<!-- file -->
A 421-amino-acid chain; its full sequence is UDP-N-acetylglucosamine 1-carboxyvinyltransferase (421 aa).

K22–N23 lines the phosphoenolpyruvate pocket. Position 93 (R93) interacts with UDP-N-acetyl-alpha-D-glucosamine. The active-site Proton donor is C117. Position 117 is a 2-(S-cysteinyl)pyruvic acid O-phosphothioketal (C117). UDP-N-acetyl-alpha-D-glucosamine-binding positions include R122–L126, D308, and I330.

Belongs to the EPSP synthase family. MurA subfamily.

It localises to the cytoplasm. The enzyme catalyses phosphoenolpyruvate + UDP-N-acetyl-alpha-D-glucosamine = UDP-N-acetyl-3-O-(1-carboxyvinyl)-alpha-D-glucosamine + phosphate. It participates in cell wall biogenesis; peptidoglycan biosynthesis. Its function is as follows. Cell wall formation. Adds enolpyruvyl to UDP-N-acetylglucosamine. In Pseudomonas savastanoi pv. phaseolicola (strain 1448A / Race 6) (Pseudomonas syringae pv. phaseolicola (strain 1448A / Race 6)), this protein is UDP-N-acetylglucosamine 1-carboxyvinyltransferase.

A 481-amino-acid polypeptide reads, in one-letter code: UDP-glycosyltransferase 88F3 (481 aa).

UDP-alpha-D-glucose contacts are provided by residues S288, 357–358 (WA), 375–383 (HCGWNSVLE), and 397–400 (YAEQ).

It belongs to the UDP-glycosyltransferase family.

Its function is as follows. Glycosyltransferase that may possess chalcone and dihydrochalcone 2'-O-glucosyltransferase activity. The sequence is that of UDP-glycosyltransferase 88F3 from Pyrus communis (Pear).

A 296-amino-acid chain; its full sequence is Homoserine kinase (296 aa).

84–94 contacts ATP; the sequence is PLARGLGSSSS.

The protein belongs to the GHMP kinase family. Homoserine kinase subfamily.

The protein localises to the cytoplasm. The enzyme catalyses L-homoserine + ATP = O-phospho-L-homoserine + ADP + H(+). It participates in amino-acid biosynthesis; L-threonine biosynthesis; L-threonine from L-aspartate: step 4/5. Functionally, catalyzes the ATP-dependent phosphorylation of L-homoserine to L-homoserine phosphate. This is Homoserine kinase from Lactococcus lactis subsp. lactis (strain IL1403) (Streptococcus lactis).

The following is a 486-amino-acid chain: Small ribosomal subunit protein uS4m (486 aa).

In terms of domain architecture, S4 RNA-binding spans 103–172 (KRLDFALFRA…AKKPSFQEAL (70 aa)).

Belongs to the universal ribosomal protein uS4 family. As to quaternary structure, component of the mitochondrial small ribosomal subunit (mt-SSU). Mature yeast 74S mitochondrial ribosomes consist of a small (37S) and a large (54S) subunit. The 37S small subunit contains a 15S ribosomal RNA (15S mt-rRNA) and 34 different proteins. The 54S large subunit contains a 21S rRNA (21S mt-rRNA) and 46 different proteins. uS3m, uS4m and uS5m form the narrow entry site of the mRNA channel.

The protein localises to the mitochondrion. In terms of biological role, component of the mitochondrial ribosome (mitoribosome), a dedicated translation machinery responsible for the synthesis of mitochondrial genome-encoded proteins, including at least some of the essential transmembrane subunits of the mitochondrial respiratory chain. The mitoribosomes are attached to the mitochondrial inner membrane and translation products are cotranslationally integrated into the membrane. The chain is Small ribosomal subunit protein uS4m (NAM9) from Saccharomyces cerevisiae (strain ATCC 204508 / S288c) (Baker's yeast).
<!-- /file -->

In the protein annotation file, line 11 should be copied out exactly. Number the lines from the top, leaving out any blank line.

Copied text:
The protein belongs to the GHMP kinase family. Homoserine kinase subfamily.